Friday September 22nd 2017

Why didn’t we play “Alice’s Restaurant?”

I got that question a few times this Thanksgiving Holiday.

Honestly? Because the song doesn’t mean anything to me.

That’s not to say I make decisions for what gets played on our station based upon my personal choices. What it means is…I’m 42 years old. And the song came out a year before I was born. I can’t possibly empathize with the sentiment at all.

For those who’ve never heard it, the original title is the “Alice’s Restaurant Massacree.”

It’s a folk-song by Arlo Guthrie that tells the alleged tale of his arrest for littering in a small Western Massachusetts town on Thanksgiving Day 1965. Apparently the town dump was closed for the holiday, and Guthrie was emptying trash as a favor to “Alice.”

Making an 18-minute long song-story short…Back when America had a draft (what?), if you were called up to serve your country, and had a criminal record, apparently you were subject to bureaucratic scrutiny before being deemed worthy to kill people in a foreign land. The song goes on to depict the idiocy of this entire process, and directs the listener to sing the chorus in front of their local draft board when called to fight in Vietnam.

Right.

That doesn’t even begin to scratch the surface of why this song is even considered a “Thanksgiving Day tradition.”

Do you know what the tie-in is? Exactly. The date of Guthrie’s alleged arrest.

That’s it!

There’s absolutely nothing about Thanksgiving in the song other than the jump-off point for an 18-minute anti-government rant.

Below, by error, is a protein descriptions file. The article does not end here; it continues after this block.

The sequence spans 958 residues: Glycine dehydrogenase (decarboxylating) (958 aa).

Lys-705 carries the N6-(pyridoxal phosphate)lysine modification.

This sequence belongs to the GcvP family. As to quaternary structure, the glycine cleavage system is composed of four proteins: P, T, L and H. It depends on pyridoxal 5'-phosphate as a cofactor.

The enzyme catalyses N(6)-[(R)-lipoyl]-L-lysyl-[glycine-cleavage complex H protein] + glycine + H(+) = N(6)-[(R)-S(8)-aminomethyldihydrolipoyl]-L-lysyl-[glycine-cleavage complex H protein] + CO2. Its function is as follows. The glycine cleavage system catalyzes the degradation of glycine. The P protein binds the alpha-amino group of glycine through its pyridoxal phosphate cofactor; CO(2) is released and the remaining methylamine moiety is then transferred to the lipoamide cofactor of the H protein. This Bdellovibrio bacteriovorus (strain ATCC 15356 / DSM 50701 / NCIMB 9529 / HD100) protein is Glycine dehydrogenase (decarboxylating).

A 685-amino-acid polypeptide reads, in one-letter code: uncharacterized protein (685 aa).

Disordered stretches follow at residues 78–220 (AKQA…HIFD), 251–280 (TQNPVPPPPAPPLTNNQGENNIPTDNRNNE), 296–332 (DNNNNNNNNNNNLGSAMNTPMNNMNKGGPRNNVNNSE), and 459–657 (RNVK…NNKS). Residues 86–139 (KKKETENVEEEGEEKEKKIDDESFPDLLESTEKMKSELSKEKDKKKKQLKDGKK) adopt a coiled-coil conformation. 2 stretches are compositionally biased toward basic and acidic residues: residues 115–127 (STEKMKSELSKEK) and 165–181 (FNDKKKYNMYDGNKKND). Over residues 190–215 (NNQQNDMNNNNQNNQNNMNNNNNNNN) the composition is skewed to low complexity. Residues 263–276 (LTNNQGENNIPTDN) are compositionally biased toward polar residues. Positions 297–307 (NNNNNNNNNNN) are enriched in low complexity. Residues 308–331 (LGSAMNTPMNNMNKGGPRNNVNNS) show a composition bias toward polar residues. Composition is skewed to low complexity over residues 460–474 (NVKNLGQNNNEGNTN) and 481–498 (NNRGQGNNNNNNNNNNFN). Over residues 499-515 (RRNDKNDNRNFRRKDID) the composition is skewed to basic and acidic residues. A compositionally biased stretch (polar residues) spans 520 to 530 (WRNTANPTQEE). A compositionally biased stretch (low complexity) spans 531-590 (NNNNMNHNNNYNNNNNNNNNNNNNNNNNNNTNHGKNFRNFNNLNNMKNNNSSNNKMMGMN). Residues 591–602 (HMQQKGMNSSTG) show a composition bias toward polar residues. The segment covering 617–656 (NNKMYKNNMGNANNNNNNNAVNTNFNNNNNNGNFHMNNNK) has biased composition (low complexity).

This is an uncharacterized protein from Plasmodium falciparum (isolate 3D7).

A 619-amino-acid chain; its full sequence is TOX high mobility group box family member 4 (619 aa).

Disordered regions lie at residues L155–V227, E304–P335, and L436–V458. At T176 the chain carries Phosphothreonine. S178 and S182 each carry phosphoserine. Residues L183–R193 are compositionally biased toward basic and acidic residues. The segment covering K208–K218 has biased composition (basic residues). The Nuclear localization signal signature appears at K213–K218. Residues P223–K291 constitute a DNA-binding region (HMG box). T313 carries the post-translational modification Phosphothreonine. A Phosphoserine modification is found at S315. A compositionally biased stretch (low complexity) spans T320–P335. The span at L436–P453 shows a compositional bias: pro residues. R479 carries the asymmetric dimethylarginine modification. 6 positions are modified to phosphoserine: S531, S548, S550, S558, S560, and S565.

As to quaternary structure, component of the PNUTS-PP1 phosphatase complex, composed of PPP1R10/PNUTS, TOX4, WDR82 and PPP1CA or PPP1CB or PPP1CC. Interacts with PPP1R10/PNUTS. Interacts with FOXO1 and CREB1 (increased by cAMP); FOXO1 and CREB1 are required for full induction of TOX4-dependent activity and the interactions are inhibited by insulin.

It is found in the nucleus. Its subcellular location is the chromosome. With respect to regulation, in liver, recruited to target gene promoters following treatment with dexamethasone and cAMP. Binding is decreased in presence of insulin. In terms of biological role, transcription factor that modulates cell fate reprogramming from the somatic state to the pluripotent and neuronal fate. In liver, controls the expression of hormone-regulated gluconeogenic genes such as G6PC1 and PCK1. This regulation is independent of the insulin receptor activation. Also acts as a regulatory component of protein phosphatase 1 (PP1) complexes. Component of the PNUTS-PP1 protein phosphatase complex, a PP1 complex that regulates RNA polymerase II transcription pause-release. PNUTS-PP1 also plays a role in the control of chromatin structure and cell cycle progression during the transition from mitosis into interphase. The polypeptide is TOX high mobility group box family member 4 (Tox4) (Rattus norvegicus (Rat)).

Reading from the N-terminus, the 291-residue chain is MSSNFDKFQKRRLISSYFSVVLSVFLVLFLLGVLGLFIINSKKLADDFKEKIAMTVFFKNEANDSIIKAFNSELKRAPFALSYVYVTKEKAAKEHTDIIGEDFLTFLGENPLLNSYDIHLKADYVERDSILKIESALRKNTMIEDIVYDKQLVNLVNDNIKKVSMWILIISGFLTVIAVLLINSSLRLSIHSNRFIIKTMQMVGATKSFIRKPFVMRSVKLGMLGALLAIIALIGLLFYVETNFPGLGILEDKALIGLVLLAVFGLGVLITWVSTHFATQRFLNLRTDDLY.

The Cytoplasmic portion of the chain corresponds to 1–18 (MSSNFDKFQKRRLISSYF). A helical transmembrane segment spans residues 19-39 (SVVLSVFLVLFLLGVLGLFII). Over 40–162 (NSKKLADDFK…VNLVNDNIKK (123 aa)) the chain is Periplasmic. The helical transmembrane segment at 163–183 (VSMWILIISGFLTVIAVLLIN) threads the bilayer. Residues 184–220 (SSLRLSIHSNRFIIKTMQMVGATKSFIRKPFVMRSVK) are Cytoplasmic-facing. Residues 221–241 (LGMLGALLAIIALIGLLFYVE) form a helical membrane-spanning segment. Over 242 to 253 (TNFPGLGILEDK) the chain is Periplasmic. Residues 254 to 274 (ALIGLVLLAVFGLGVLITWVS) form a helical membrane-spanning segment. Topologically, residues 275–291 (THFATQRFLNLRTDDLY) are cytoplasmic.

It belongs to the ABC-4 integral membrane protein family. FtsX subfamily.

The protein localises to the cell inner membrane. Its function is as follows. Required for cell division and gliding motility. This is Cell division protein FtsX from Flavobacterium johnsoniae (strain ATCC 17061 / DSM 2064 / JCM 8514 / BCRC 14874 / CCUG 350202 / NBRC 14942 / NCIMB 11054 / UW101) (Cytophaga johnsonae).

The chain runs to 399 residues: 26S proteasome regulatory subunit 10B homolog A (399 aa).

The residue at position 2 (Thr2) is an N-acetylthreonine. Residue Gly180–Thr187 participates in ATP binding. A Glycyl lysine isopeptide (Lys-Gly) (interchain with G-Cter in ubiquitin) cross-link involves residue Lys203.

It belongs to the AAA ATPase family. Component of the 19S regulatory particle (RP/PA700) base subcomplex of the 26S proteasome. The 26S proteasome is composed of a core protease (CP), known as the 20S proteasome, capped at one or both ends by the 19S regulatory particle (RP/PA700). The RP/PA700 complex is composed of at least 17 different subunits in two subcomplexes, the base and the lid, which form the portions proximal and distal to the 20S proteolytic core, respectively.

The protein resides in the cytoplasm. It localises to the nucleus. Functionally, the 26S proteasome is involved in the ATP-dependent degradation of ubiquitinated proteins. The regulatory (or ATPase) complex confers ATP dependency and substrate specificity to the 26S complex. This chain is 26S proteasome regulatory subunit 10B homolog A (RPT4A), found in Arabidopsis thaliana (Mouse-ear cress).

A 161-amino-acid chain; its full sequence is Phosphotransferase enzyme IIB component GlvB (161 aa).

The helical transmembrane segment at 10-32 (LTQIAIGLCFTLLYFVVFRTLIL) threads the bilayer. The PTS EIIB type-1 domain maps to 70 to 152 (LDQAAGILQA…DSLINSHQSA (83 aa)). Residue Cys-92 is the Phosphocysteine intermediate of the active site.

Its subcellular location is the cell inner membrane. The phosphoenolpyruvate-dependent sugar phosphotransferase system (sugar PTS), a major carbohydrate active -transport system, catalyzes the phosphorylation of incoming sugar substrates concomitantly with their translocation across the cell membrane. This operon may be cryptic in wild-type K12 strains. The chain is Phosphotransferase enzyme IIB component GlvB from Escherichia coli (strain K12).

Now, don’t get me wrong. I know there are plenty of things about our country that are worthy of subject matter for a song. However, this particular song came out before I was born and tells a story that has no relevance to my world.

At all.

None of this makes the song in any way “bad.” It just points out that I simply can’t empathize with any part of the song. And I really have no idea what would entice families to sit around their radios every Thanksgiving to hear this tale.

The Draft was done away with when I was five. FIVE!

If you were an 18-year old when the song came out, worrying about “the draft”…you’re 61 years old today.

Imagine how old Alice must be?

Either way…Alice doesn’t live here anymore.

Happy Thanksgiving!

that question a few times this Thanksgiving Holiday.

Honestly? Because the song doesn’t mean anything to me.

That’s not to say I make decisions for what gets played on our station based upon my personal choices. What it means is…I’m 42 years old. And the song came out a year before I was born. I can’t possibly empathize with the sentiment at all.

For those who’ve never heard it, the original title is the “Alice’s Restaurant Massacree.”

It’s a folk-song by Arlo Guthrie that tells the alleged tale of his arrest for littering in a small Western Massachusetts town on Thanksgiving Day 1965. Apparently the town dump was closed for the holiday, and Guthrie was emptying trash as a favor to “Alice.”

Making an 18-minute long song-story short…Back when America had a draft (what?), if you were called up to serve your country, and had a criminal record, apparently you were subject to bureaucratic scrutiny before being deemed worthy to kill people in a foreign land. The song goes on to depict the idiocy of this entire process, and directs the listener to sing the chorus in front of their local draft board when called to fight in Vietnam.

Right.

That doesn’t even begin to scratch the surface of why this song is even considered a “Thanksgiving Day tradition.”